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How to Safely Ride in Low Light

A girl rides her horse in the dark
Photo by Tanhu/Shutterstock

Daylight hours are short during winter, and that means you have less time to ride.

Or does it?

Although you may struggle to see clearly at dusk, your horse will not. Due to the anatomy of their eyes, horses actually see about as well in the dark as they do during the day. With a little bit of planning—and some common sense—you can enjoy safely taking your horse for a ride in the dark when the sun goes down.

Before You Go

First, consider your horse’s temperament. Some horses get upset if they’re taken away from their dinner. Rather than dealing with an angry equine, wait to feed until after your ride.

Next, allow about 15 minutes for your horse’s eyes to adjust to the lower light. This is especially true if you’re leading him outdoors from a well-lit barn. He might seem more alert as he gets used to the twilight. You’ll know you can proceed once he relaxes.

Finally, choose your after-dusk trails carefully. Your horse can see well enough to find his way down a path, but the scenery will look different to you. It’s easier to get lost or turned around, so always ride with a buddy and bring a phone with GPS and carry it on you—not your saddle.

New animals (like bobcats, coyotes and deer) might surprise your horse, too. Stay alert so you don’t end up coming out of the saddle. You don’t want to walk back to the barn without your horse, whether day or night!

Glow Gear

Although twilight trails are visible to your horse, you have to make sure you and your horse are visible to other people. That’s especially true if you’re riding next to neighborhood streets. Residents coming and going from their homes don’t expect to see horses and riders after sundown. Also, by using specialized apparel and tack, your riding pals will be less likely to get separated from you—you’ll be easy to spot.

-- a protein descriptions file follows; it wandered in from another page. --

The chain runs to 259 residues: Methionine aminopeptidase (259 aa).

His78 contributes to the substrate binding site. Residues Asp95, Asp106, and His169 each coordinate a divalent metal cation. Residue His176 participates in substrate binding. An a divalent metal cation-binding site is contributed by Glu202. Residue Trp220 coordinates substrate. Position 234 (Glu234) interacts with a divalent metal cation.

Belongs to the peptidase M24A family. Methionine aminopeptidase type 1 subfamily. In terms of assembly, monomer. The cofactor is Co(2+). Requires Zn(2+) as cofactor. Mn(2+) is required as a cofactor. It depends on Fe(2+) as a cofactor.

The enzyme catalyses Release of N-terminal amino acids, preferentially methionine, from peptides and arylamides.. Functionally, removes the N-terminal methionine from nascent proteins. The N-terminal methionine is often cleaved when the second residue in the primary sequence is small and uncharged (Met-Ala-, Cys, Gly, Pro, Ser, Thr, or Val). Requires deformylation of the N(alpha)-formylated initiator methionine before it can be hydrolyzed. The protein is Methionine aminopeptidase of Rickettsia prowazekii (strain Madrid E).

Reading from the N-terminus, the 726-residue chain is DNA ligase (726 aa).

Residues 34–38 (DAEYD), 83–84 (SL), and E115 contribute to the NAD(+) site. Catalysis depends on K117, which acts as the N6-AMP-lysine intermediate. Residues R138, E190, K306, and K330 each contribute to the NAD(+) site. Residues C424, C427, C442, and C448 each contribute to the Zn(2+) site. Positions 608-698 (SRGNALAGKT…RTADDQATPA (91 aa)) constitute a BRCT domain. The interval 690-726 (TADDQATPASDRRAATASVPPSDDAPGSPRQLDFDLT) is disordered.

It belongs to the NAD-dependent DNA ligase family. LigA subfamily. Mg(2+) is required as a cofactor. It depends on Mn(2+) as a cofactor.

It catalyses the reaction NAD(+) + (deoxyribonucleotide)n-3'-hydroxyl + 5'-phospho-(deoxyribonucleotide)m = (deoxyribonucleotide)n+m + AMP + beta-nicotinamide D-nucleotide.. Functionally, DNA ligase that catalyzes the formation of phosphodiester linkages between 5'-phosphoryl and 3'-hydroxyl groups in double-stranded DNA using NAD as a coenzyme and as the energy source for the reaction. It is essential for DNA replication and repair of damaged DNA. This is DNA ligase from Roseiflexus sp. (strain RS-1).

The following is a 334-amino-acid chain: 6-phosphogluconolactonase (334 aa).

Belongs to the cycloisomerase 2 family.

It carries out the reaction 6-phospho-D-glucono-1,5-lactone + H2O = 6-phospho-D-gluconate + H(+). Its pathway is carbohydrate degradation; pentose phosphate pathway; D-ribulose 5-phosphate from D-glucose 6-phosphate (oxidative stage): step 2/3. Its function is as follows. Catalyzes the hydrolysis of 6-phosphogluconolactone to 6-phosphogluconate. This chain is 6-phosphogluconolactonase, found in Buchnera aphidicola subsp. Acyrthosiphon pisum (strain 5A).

A reflective ear net
Horze Reflective Ear Net — $12.99;

Low-light riding equipment comes in two main varieties. One is high visibility (also known as “high vis”) tack and apparel. High-vis items are brightly colored with silver reflective strips. When the glow from streetlights or headlights strike the silver strips, they become incredibly bright. High-vis equine ear bonnets, leg wraps, saddle pads and riding vests and jackets are widely available.

Safety vests
High Vis Horse Riding Vest — $37.99;

The other type of tack for nighttime riding comes with rows of LED lights. These lights are battery-operated. Once charged, they’re bright enough to make your horse stand out after dusk. The most popular LED item is an adjustable breastplate that attaches to your saddle. Your horse will not only look fancy, but he’ll also be safe.

A horse wearing a glow-in-the-dark breastplate
LED Breastplate — $44.99;

This article about how to safely ride your horse in the dark appeared in the February 2021 Mini Digital issue of Young Rider magazine. Click here to subscribe!

Cindy Hale

Cindy Hale’s life with horses has been filled with variety. As a child she rode western and learned to barrel race. Then she worked as a groom for a show barn, and was taught to harness and drive Welsh ponies. But once she’d taken her first lessons aboard American Saddlebreds she was hooked on English riding. Hunters and hunt seat equitation came next, and she spent decades competing in those divisions on the West Coast. Always seeking to improve her horsemanship, she rode in clinics conducted by world-class riders like George Morris, Kathy Kusner and Anne Kursinski. During that time, her family began raising Thoroughbred and warmblood sport horses, and Cindy experienced the thrills and challenges of training and showing the homebred greenies. Now retired from active competition, she’s a popular judge at local and county-rated open and hunter/jumper shows. She rides recreationally both English and western. Her Paint gelding, Wally, lives at home with her and her non-horsey husband, Ron.


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